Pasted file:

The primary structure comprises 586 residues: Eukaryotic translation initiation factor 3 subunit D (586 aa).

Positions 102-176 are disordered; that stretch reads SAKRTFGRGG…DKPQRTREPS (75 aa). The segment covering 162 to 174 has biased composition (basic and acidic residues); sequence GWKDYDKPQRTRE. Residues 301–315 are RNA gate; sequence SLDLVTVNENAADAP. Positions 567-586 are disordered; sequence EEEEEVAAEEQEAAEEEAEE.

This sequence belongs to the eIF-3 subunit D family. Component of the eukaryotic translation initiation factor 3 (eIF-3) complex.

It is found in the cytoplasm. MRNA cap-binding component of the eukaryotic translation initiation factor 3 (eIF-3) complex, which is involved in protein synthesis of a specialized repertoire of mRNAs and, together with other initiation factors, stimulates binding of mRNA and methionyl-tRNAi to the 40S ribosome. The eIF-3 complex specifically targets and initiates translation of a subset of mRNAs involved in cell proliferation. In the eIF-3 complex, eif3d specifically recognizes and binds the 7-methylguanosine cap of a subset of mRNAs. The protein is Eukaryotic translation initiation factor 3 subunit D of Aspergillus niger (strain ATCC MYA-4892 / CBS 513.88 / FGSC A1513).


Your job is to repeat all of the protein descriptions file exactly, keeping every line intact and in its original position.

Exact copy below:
The primary structure comprises 586 residues: Eukaryotic translation initiation factor 3 subunit D (586 aa).

Positions 102-176 are disordered; that stretch reads SAKRTFGRGG…DKPQRTREPS (75 aa). The segment covering 162 to 174 has biased composition (basic and acidic residues); sequence GWKDYDKPQRTRE. Residues 301–315 are RNA gate; sequence SLDLVTVNENAADAP. Positions 567-586 are disordered; sequence EEEEEVAAEEQEAAEEEAEE.

This sequence belongs to the eIF-3 subunit D family. Component of the eukaryotic translation initiation factor 3 (eIF-3) complex.

It is found in the cytoplasm. MRNA cap-binding component of the eukaryotic translation initiation factor 3 (eIF-3) complex, which is involved in protein synthesis of a specialized repertoire of mRNAs and, together with other initiation factors, stimulates binding of mRNA and methionyl-tRNAi to the 40S ribosome. The eIF-3 complex specifically targets and initiates translation of a subset of mRNAs involved in cell proliferation. In the eIF-3 complex, eif3d specifically recognizes and binds the 7-methylguanosine cap of a subset of mRNAs. The protein is Eukaryotic translation initiation factor 3 subunit D of Aspergillus niger (strain ATCC MYA-4892 / CBS 513.88 / FGSC A1513).